In 2009, an archeological dig on the island found convict era punishment cells under the cookhouse. These cells show the conditions convicts lived under on the island.[7]

Cockatoo Island Dockyard[change | change source]

In 1864 the island was split between the NSW Department of Prisons and the Public Works Department. The dockyard was made larger taking up most of foreshores. In 1869 the convicts were moved to Darlinghurst Gaol. In 1890 the Sutherland Dock, a dry dock large enough to take ships of 20,000 tonnes, was opened.[6]

In 1913 Cockatoo Island become the Commonwealth Naval Dockyard. In 1933 it was leased to the Cockatoo Island Docks and Engineering Company Ltd. During World War II, Cockatoo Island's importance to the Allies increased after Singapore and its shipyards were captured by the Japanese. At least 20 ships were built during the war.[8] The dockyard continued to build both naval and commercial vessels until it closed in 1992.[6]

Important ships built or repaired at dockyard include:

The Light Destroyer (DDL) program was a large project to build ten ships similar to the Royal Navy's Type 21 or Amazon class frigate for Australia during the 1970s and early 1980s. Rising costs saw the original number revised down to five and then three vessels before being stopped altogether in 1972. It was planned that some of these ships would be built at Cockatoo Island Dockyard, but only the Williamstown Naval Dockyard built the ships before the project ended.

Cockatoo Island Festival[change | change source]

From March 25 to March 27, 2005, a music and arts festival was held on the island, using empty buildings and warehouses as exhibition rooms, concert halls and shopping/food venues. Local and international musical groups and artists performed, including:

More than 20,000 people went to the festival. There were more than 120 musical acts, as well as stand-up comedians, performance artists and more. A special ferry service ran day and night to take people to and from the island. The festival did not return to the island in this format and was reborn elsewhere as The Great Escape in 2006.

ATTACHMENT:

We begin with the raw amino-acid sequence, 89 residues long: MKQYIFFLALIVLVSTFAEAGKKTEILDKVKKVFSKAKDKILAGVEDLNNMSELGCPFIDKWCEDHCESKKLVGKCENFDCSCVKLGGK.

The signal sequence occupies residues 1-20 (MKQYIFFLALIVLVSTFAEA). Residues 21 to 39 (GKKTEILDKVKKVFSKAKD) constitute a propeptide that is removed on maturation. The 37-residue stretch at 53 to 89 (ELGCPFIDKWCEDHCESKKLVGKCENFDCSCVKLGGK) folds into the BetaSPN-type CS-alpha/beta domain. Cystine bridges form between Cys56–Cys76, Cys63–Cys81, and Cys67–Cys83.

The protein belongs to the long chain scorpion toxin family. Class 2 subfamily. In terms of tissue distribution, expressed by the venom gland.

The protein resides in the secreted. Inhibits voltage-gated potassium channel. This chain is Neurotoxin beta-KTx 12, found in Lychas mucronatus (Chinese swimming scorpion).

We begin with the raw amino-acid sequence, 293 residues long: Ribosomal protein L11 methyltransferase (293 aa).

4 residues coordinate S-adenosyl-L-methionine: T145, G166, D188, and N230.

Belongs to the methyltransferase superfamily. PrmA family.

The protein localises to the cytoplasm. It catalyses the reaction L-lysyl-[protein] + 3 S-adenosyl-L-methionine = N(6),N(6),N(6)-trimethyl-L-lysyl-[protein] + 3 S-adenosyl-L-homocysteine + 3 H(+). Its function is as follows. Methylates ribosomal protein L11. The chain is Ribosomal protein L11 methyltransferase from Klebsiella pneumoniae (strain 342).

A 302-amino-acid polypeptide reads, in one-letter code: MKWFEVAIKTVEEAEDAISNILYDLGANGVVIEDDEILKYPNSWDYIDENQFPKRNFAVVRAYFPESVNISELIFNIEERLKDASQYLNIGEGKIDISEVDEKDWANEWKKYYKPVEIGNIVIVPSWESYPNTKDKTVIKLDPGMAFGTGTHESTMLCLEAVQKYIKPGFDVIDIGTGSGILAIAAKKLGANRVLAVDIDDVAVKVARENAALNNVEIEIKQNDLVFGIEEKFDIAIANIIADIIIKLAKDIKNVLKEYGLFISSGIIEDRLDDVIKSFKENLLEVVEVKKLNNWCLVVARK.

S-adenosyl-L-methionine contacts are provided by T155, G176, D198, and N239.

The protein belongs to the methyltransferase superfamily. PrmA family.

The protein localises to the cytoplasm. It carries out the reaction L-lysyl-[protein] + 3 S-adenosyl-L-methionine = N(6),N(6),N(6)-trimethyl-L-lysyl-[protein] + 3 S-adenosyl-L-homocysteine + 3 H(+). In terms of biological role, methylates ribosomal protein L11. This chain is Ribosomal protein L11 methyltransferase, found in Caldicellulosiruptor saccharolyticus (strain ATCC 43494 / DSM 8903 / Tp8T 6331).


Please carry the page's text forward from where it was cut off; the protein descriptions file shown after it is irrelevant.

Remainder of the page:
Planning and Projects[change | change source]

In 2001, control of Cockatoo Island was given to the Sydney Harbour Federation Trust as public, urban park. In 2003 the Harbour Trust completed a Comprehensive Plan for Cockatoo Island and its other sites around Sydney Harbour. The plan proposed making Cockatoo Island a landmark harbour attraction. People would visit the island for sea-based activities, its convict and its ship building history. It would have parklands and spaces for cultural events.

Biennale 2008 and 2010[change | change source]

From 18 June to 7 September, Cockatoo Island was used for the Biennale of Sydney, Australia's Festival of Contemporary Art, with 35 artists using buildings and sites across the island to display contemporary art. Over 80,000 visitors attended. The Biennale is being staged on the island in 2010 between 12 May and 1 August.

Television[change | change source]

The island was used in 2009 to shoot an episode from the TV program The Biggest Loser Australia: Couples on the episode 66. The candidates had to make an orienteering race around the island.

References[change | change source]

  1. Howden, Saffron (3 April 2008). "Bush camping on Sydney harbour's Cockatoo Island". Daily Telegraph. Australia. Archived from the original on 5 April 2008. Retrieved 14 April 2008.
  2. "Electoral District of Balmain: Electorate District Profile". New South Wales Electoral Commission. Retrieved 14 April 2008.
  3. "Federal Electorate Search: Sydney". Australian Electoral Commission. Archived from the original on 24 October 2009. Retrieved 14 April 2008.
  4. "Australian Convict Sites". UNESCO World Heritage Centre. 2012. Retrieved 20 April 2012.
  5. "Sites - Cockatoo: Planning". Sydney Harbour Federation Trust. Archived from the original on March 4, 2006. Retrieved April 18, 2006.
  6. 6.0 6.1 6.2 6.3 "Sites - Cockatoo". Sydney Harbour Federation Trust. Archived from the original on February 12, 2006. Retrieved April 10, 2006.
  7. Convict era punishment cells unearthed
  8. Cockatoo Island Docks & Engineering Company Ltd (1947). Cockatoo Docks Sydney War Record 1939-1945.

Other websites[change | change source]

Media related to Cockatoo Island (New South Wales) at Wikimedia Commons